December 15, 2019

FBI Warns Against Bankruptcy Fraud

My Bankruptcy Law Network colleague Rachel Foley from Kansas City has written a useful article on the Bankruptcy Law Network blog that brings to light a problem that many debtors (and perhaps many debtors’ attorneys) don’t think about too much – bankruptcy fraud.

FraudIn my practice I observe that when they come to meet with me many prospective bankruptcy filers are angry – angry at harassing creditors, angry at their employer for cutting hours or jobs, and angry at some of the rules that apply when one files bankruptcy.   Despite what some in Congress may say, no one wants to file bankruptcy and I have met many very nice, reasonable people who feel that they played by the rules and now they are going to have to start all over at age 40, 50 or older.

The net result of this anger sometimes is a sense of “us against them.”  Sometimes this manifests itself in an attitude that the debtor will follow the rules mostly but who is going to harm if they don’t reveal a cash payment to a relative or the transfer of an old car to a brother.

As Rachel points out in her fine post, this sort of an attitude can really get you in trouble.

When you sign your name to a bankruptcy petition, you are declaring under oath that the information contained therein is truthful and accurate.  If you leave something out intentionally you may not get caught, but, then again you may.  The  U.S. Trustee and the U.S. Attorney have been known to prosecute debtors to set precedent. [Read more…]

Should You Pay Back Your Parents or Siblings Before Filing Bankruptcy

Should you pay back your parents, siblings, friends or other relatives before filing bankruptcy?  I get this question frequently as many of the potential clients I see have borrowed money from private sources in an effort to avoid bankruptcy.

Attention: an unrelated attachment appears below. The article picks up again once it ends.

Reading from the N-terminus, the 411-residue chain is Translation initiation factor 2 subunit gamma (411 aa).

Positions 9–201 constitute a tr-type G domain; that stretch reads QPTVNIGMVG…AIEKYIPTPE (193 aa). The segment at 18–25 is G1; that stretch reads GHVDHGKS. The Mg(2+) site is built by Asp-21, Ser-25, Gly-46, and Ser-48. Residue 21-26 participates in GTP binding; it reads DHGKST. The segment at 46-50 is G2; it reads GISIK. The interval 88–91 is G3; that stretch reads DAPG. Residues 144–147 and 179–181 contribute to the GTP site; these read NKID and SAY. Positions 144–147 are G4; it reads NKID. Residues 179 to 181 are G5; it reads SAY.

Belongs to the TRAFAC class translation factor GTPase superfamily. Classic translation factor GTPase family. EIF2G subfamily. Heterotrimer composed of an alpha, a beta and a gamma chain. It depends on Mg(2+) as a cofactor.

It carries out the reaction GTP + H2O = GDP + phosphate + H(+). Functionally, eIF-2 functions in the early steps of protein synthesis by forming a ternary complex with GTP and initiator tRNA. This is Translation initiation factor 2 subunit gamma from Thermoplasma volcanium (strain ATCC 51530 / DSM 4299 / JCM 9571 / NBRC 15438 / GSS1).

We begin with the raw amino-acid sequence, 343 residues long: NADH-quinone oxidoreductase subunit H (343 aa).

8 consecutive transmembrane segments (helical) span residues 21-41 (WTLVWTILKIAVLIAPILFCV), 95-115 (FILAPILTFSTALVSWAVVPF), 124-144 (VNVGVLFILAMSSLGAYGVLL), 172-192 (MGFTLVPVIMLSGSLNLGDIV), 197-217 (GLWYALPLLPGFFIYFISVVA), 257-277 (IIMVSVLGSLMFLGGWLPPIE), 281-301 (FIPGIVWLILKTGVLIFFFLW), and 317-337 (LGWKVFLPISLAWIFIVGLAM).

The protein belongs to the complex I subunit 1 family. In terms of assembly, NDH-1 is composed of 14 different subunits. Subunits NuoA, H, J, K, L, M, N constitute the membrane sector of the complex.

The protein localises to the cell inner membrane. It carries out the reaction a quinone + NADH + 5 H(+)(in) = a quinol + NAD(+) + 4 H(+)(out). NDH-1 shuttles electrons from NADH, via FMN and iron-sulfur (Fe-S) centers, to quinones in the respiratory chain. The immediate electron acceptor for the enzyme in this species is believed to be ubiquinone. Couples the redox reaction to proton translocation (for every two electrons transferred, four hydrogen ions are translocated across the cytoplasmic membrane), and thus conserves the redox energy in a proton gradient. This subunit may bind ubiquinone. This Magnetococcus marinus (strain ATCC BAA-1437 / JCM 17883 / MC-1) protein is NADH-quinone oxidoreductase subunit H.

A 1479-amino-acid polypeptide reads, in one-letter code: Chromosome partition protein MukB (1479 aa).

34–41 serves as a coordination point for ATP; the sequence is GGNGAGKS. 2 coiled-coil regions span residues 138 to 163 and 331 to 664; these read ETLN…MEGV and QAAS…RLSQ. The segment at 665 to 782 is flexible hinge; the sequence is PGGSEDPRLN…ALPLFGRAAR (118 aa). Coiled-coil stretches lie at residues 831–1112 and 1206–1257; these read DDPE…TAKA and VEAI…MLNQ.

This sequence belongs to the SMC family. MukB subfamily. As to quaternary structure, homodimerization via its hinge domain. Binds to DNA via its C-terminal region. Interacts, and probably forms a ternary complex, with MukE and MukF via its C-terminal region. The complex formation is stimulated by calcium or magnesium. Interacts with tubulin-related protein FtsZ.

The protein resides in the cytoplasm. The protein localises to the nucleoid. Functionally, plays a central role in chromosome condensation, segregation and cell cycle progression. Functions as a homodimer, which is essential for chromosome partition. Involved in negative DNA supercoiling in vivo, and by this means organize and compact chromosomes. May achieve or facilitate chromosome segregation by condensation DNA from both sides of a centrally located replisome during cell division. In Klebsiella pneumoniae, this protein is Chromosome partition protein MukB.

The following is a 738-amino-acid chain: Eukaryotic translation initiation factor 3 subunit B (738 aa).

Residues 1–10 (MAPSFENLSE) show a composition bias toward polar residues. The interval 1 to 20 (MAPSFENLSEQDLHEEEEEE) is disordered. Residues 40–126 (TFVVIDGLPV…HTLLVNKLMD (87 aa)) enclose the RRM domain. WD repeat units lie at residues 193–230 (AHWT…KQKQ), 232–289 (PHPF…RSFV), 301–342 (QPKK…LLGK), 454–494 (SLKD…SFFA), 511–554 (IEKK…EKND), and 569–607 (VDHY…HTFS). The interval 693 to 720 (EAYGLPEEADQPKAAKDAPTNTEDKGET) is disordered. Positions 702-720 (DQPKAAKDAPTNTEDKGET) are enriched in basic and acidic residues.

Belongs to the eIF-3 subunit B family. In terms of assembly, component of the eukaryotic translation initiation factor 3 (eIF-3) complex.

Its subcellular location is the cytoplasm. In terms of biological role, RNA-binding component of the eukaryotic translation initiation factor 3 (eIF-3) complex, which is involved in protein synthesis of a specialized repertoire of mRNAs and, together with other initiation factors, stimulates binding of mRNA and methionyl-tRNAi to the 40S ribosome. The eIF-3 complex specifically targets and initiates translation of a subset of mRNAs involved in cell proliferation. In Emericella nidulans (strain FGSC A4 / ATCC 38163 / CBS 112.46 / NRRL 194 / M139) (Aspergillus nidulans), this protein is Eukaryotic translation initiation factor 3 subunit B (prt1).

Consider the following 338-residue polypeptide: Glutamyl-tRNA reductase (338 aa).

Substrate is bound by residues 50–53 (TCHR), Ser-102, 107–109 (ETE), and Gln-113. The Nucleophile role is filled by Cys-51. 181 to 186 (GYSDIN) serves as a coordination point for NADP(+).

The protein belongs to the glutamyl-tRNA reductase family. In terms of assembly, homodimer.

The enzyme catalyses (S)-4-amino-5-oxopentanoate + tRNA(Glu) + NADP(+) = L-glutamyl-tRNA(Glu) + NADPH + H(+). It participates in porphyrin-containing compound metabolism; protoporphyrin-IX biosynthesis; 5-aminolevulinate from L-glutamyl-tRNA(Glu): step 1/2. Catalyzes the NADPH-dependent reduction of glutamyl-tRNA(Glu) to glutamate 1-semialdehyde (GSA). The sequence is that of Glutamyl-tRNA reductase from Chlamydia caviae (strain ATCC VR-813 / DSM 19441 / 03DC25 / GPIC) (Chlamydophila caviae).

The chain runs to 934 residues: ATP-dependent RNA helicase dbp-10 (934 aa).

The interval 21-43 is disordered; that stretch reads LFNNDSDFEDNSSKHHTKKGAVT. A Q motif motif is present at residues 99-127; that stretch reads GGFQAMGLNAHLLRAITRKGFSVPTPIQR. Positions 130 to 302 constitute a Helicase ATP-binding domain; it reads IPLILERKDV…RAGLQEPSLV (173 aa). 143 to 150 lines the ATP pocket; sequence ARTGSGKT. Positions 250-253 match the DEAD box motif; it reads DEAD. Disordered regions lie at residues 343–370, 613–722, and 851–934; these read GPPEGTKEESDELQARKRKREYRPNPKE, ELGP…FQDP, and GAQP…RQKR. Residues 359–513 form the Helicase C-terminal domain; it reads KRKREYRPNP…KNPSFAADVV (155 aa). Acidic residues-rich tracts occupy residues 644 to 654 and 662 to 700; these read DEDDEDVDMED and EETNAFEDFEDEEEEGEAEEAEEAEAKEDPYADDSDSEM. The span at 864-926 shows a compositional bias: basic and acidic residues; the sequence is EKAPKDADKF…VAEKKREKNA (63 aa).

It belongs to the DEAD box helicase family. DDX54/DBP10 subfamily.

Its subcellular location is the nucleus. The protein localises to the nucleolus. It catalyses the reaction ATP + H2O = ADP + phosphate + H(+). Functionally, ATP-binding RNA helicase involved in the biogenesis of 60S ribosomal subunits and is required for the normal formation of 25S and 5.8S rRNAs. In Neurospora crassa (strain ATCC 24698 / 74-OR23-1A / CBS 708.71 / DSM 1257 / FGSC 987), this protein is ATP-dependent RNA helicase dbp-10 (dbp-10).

My Bankruptcy Law Network collegue Susanne Robicsek answers this question clearly and consisely in a 2007 post on the BLN blog.  Susanne’s advice remains valid – do NOT pay back a personal loan prior to filing bankruptcy without first talking to a bankruptcy lawyer.

There are two potential issues if you pay back mom or dad, or the next door neighbor.  First, there is the problem of “preferences.”   Congress recognized that debtors would be tempted to favor certain creditors in a pre-bankruptcy setting.   The bankruptcy code contains a section that addresses so called “preferential” payments on old debts. [Read more…]

What is the difference between a preference and a fraudulent transfer?

I see a possible trap for the unwary in one of the October 17, 2005 changes to the Bankruptcy Code. I do not have a firm answer to this and I welcome any suggestions or thoughts.

Bankruptcy Code Section 547 empowers the trustee to avoid a transfer (preference) between the debtor and an insider on account of an antecedant (pre-existing) debt if the payment was for a debt incurred within one year of the bankruptcy filing.

Bankruptcy Code Section 548 empowers the trustee to avoid a “fraudulent” transfer to any party within two (2) years of the bankruptcy filing – fraudulent being defined in the Code Section as essentially a transfer made with actual intent to hinder a creditor or for less than full value and made when the debtor was insolvent. Prior to October 17, the lookback period in this section was one year, not two years.

Finally, Bankruptcy Code Section 727 authorizes the Court to deny a discharge to a debtor who, with the intent of defrauding creditors or the estate, has transferred property within one year of filing.